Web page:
The witness was quoted as alleging that Mathieu said, “You motherf—ing Asian!”

The victim, a Sri Lankan man, was transported to New York-Presbyterian Hospital Lower Manhattan, where he was initially reported as critical but stable.  He was later released and is reportedly recovering at home.

The New York Daily News adds that police initially “hit Mathieu with hate crime charges” on Monday, but the Manhattan district attorney’s office has so far charged him with felony assault, while continuing to consider the possible hate crime aspect of the case.

Assistant District Attorney Katherine Demartini stated at Mathieu’s arraignment:

“The people are further investigating if this case is a hate crime.”

Mathieu’s family members told the Daily News that Mathieu suffers from mental illness, but is not racially biased.

His estranged wife, Yasmin Mathieu, said:

“Me personally I know he’s a psychopath and an angry person, and I know he’s a violent person, but I cannot attest to him being a racially aggressive person or having that kind of discrimination.”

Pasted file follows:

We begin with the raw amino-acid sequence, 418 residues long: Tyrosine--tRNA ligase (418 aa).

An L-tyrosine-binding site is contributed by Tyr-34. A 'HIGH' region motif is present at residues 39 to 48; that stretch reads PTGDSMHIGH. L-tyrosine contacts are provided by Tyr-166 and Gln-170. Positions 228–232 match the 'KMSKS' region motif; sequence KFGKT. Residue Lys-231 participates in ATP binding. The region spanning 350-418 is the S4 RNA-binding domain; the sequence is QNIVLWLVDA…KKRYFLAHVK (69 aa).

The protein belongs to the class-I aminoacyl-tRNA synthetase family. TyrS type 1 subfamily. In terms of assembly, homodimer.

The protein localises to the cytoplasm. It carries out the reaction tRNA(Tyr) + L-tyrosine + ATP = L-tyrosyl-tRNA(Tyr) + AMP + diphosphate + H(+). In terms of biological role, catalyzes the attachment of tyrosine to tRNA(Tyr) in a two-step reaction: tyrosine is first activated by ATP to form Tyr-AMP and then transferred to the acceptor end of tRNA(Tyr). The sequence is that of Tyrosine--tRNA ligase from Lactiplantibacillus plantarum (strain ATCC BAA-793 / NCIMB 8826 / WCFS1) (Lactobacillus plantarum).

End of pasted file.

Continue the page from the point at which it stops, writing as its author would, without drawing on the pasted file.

She went on to say:

“He wouldn’t target a person or group.”

Yasmin Mathieu continued:

“Honestly, what I think happened is he was already upset and thought this person said something to him, or heard something in his own head and thought it was coming from him [the victim], and he attacked him.”

The alleged attacker’s mother-in-law, Yvonne Concepcion, told the Daily News:

“He’s got psychoaffective disorder, he’s bipolar, he’s got a whole lot of issues.”

She added:

“If he’s in one of his states he’s not looking at anyone he’s just — you know, he’s not focusing on anything. He’s just focusing on getting his frustration out.”